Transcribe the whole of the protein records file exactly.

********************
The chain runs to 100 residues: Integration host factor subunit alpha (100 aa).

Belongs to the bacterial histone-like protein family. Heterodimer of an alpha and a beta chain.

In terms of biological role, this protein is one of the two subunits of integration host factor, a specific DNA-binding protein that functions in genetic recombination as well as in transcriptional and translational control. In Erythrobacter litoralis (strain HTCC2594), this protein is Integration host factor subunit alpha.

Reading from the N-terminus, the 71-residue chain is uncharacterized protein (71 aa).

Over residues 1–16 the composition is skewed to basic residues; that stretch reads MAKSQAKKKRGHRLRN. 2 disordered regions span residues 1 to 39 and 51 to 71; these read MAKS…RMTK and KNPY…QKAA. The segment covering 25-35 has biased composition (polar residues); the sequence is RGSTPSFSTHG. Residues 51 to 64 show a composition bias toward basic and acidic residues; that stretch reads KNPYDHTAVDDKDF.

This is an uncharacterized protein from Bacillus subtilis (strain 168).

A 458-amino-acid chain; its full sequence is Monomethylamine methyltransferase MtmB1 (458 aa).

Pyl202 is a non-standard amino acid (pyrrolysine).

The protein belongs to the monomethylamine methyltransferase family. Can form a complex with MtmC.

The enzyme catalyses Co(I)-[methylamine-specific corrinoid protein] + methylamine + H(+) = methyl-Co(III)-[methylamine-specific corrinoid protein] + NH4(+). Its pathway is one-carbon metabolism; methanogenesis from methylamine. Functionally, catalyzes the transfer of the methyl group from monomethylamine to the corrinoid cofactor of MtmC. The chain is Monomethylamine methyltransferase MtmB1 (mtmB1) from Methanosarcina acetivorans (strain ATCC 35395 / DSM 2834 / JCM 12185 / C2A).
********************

The chain runs to 100 residues: Integration host factor subunit alpha (100 aa).

Belongs to the bacterial histone-like protein family. Heterodimer of an alpha and a beta chain.

In terms of biological role, this protein is one of the two subunits of integration host factor, a specific DNA-binding protein that functions in genetic recombination as well as in transcriptional and translational control. In Erythrobacter litoralis (strain HTCC2594), this protein is Integration host factor subunit alpha.

Reading from the N-terminus, the 71-residue chain is uncharacterized protein (71 aa).

Over residues 1–16 the composition is skewed to basic residues; that stretch reads MAKSQAKKKRGHRLRN. 2 disordered regions span residues 1 to 39 and 51 to 71; these read MAKS…RMTK and KNPY…QKAA. The segment covering 25-35 has biased composition (polar residues); the sequence is RGSTPSFSTHG. Residues 51 to 64 show a composition bias toward basic and acidic residues; that stretch reads KNPYDHTAVDDKDF.

This is an uncharacterized protein from Bacillus subtilis (strain 168).

A 458-amino-acid chain; its full sequence is Monomethylamine methyltransferase MtmB1 (458 aa).

Pyl202 is a non-standard amino acid (pyrrolysine).

The protein belongs to the monomethylamine methyltransferase family. Can form a complex with MtmC.

The enzyme catalyses Co(I)-[methylamine-specific corrinoid protein] + methylamine + H(+) = methyl-Co(III)-[methylamine-specific corrinoid protein] + NH4(+). Its pathway is one-carbon metabolism; methanogenesis from methylamine. Functionally, catalyzes the transfer of the methyl group from monomethylamine to the corrinoid cofactor of MtmC. The chain is Monomethylamine methyltransferase MtmB1 (mtmB1) from Methanosarcina acetivorans (strain ATCC 35395 / DSM 2834 / JCM 12185 / C2A).